Friday, January 16, 2009 - 12:20pm - 1:20pm
David Coker (Boston University)
No Abstract
Tuesday, January 13, 2009 - 4:30pm - 5:00pm
Christof Schütte (Freie Universität Berlin)
The efficient determination of reliable rare event statistics is one of the grand challenges in molecular dynamics. For example, direct accurate computation of folding rates requires very long simulations, in many cases infeasibly long ones. The question of how the exploration of such transition statistics can be sped up has attracted much attention recently. The talk will
present some new approaches to this problem. In these approaches the energy landscape of
Monday, January 12, 2009 - 2:00pm - 2:45pm
Anne McCoy (The Ohio State University)
This talk will highlight recent work in our group in which we use Diffusion Monte Carlo approaches to study molecular vibrations of several fluxional systems. The molecular systems that will be the focus of the talk will be CH5+ and ion-water complexes. For these studies, we focus on two approaches. The first involves a fixed-node treatment of rotationally and vibrationally excited states. This approach enables us to evaluate the zero-order bright state associated with a particular molecular vibration.
Tuesday, December 9, 2008 - 3:00pm - 3:40pm
Bo Li (University of California, San Diego)
Recent studies have questioned the consistency and applicability of the existing implicit-solvent models in which solvent accessible surfaces (SAS) or solvent excluded surfaces (SES) are pre-defined, and used for the calculation of solvation free energies. As an emerging concept and theory, the variational implicit solvation determines equilibrium solute-solvent interfaces and solvation free energies by minimizing a mean-field free-energy functional. This free energy couples the surface energy, dispersive interaction, and electrostatic contribution.
Thursday, December 11, 2008 - 11:30am - 12:10pm
Fumio Hirata (National Institutes of Natural Sciences)
Few years ago, we have succeeded to “probe” water molecules bound in a cavity of a protein by means of the statistical mechanics of molecular liquids, or the RISM/3D-RISM theory. This is the first finding in the history of the statistical mechanics to show that the theory is applicable to such fluids in an extremely inhomogeneous field in atomic scale. On the other hand, the finding implies that we got a powerful machinery in our hand to clarify the “molecular recognition” which is the most fundamental process in living cells.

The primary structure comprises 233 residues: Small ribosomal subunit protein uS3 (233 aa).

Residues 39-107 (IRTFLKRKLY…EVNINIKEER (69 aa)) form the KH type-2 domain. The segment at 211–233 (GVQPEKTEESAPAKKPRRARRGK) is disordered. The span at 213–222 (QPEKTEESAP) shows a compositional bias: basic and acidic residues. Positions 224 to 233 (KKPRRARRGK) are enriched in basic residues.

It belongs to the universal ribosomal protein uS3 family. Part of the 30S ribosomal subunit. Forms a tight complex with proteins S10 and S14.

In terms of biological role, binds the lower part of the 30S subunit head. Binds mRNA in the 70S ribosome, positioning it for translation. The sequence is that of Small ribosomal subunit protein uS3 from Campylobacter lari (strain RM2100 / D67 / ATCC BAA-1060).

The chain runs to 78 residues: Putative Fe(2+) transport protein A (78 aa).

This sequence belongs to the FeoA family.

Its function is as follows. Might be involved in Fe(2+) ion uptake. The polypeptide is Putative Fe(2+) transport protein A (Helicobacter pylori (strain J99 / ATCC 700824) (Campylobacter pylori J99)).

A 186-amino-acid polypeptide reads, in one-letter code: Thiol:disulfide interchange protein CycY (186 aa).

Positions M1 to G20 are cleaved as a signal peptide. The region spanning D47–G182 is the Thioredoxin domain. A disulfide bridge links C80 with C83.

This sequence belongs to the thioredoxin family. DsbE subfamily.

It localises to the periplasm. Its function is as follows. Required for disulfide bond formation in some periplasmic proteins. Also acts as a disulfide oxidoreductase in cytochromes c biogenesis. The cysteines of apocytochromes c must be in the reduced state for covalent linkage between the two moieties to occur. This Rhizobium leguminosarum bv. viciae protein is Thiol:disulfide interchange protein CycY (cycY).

Wednesday, December 10, 2008 - 11:30am - 12:10pm
Stefano Corni (Consiglio Nazionale delle Ricerche (CNR))
Several phenomena take place at the interface between liquid water and the gold (111) surface. For example, it is a widespread system for controlled electrochemical investigations, for the study of molecular conduction and of the interaction between proteins and the solid surfaces in water. Despite this great and interdisciplinary importance, the wettability properties of the gold surface are microscopically not well understood. For example, the contact angle between water and clean gold is zero, thus the gold surface is considered hydrophilic [1].
Monday, September 29, 2008 - 1:30pm - 2:20pm
Karol Kowalski (Pacific Northwest National Laboratories)
Joint work with Marat Valiev, Niri Govind, Peng-Dong Fan,
W.A. de Jong
(William R Wiley Environmental Molecular Sciences Laboratory and
Chemical Sciences Division,
Pacific Northwest National Laboratory
P.O. Box 999, MS K1-96, Richland, WA 99352) and Jeff R. Hammond
(The University of Chicago).

The coupled-cluster (CC) methodology has become a leading
formalism not only in gas-phase calculations but also in
modeling systems for which the inclusion of the surrounding
Tuesday, March 6, 2007 - 9:00am - 9:50am
Elizabeth Allman (University of Alaska)
Molecular phylogenetics is concerned with inferring evolutionary
relationships (phylogenetic trees) from biological sequences (such as
aligned DNA sequences for a gene shared by a collection of species).
The probabilistic models of sequence evolution that underly statistical
approaches in this field exhibit a rich algebraic structure.

After an introduction to the inference problem and phylogenetic
models, this talk will survey some of the highlights of current
Monday, December 16, 2013 - 3:55pm - 4:25pm
Chandler Becker (National Institute of Standards and Technology)
Knowledge of uncertainties is a key requirement for the acceptance of molecular simulation as part of an engineering toolkit. One of the main sources of uncertainty in a molecular simulation is the force field (interatomic potential) used to model the material. We will discuss our efforts to provide researchers with useful information to help them make informed selections of these models in a timely manner.
Thursday, May 16, 2013 - 10:15am - 11:05am
David Odde (University of Minnesota, Twin Cities)
Kinetochores are nano-structures that mechanically couple chromosomes
to dynamic microtubules to generate the forces necessary for proper
chromosome segregation during mitosis. Recent studies reveal new
details of the kinetochore’s molecular composition and structure,
demonstrating the mechanically compliant nature of the kinetochore
linkage to the microtubule. This finding stands in contrast to
previous theoretical models of kinetochore motility (Hill, 1985;
Molodtsov et al., 2005), which assumed an infinitely stiff linkage.


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